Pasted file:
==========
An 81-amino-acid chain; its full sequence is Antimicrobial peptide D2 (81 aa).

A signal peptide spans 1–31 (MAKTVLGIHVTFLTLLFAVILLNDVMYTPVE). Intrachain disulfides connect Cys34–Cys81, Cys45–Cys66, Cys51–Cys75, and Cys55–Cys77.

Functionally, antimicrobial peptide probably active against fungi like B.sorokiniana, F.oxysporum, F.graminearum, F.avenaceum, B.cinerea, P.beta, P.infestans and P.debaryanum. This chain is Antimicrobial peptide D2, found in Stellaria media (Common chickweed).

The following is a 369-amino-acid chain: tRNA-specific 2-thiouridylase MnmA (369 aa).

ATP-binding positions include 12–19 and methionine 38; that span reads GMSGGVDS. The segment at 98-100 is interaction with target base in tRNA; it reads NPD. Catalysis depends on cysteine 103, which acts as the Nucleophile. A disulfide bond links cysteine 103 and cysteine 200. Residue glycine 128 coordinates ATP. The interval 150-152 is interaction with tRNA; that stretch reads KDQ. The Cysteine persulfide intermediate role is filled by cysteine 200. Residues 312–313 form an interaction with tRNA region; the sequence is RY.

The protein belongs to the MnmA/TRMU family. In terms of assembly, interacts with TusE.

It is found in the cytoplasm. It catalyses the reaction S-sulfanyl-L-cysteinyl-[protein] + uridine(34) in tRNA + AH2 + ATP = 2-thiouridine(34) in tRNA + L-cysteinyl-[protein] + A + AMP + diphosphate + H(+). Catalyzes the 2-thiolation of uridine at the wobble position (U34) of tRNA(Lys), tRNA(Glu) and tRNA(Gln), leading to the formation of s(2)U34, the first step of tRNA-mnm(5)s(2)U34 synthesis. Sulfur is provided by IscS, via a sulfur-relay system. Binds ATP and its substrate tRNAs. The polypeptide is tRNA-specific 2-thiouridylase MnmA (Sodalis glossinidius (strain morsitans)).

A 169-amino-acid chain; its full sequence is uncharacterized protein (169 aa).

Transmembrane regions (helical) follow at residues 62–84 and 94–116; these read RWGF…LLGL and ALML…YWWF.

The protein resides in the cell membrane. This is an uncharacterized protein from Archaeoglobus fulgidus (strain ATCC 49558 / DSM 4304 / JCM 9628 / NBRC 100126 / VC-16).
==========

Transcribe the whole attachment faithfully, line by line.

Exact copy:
An 81-amino-acid chain; its full sequence is Antimicrobial peptide D2 (81 aa).

A signal peptide spans 1–31 (MAKTVLGIHVTFLTLLFAVILLNDVMYTPVE). Intrachain disulfides connect Cys34–Cys81, Cys45–Cys66, Cys51–Cys75, and Cys55–Cys77.

Functionally, antimicrobial peptide probably active against fungi like B.sorokiniana, F.oxysporum, F.graminearum, F.avenaceum, B.cinerea, P.beta, P.infestans and P.debaryanum. This chain is Antimicrobial peptide D2, found in Stellaria media (Common chickweed).

The following is a 369-amino-acid chain: tRNA-specific 2-thiouridylase MnmA (369 aa).

ATP-binding positions include 12–19 and methionine 38; that span reads GMSGGVDS. The segment at 98-100 is interaction with target base in tRNA; it reads NPD. Catalysis depends on cysteine 103, which acts as the Nucleophile. A disulfide bond links cysteine 103 and cysteine 200. Residue glycine 128 coordinates ATP. The interval 150-152 is interaction with tRNA; that stretch reads KDQ. The Cysteine persulfide intermediate role is filled by cysteine 200. Residues 312–313 form an interaction with tRNA region; the sequence is RY.

The protein belongs to the MnmA/TRMU family. In terms of assembly, interacts with TusE.

It is found in the cytoplasm. It catalyses the reaction S-sulfanyl-L-cysteinyl-[protein] + uridine(34) in tRNA + AH2 + ATP = 2-thiouridine(34) in tRNA + L-cysteinyl-[protein] + A + AMP + diphosphate + H(+). Catalyzes the 2-thiolation of uridine at the wobble position (U34) of tRNA(Lys), tRNA(Glu) and tRNA(Gln), leading to the formation of s(2)U34, the first step of tRNA-mnm(5)s(2)U34 synthesis. Sulfur is provided by IscS, via a sulfur-relay system. Binds ATP and its substrate tRNAs. The polypeptide is tRNA-specific 2-thiouridylase MnmA (Sodalis glossinidius (strain morsitans)).

A 169-amino-acid chain; its full sequence is uncharacterized protein (169 aa).

Transmembrane regions (helical) follow at residues 62–84 and 94–116; these read RWGF…LLGL and ALML…YWWF.

The protein resides in the cell membrane. This is an uncharacterized protein from Archaeoglobus fulgidus (strain ATCC 49558 / DSM 4304 / JCM 9628 / NBRC 100126 / VC-16).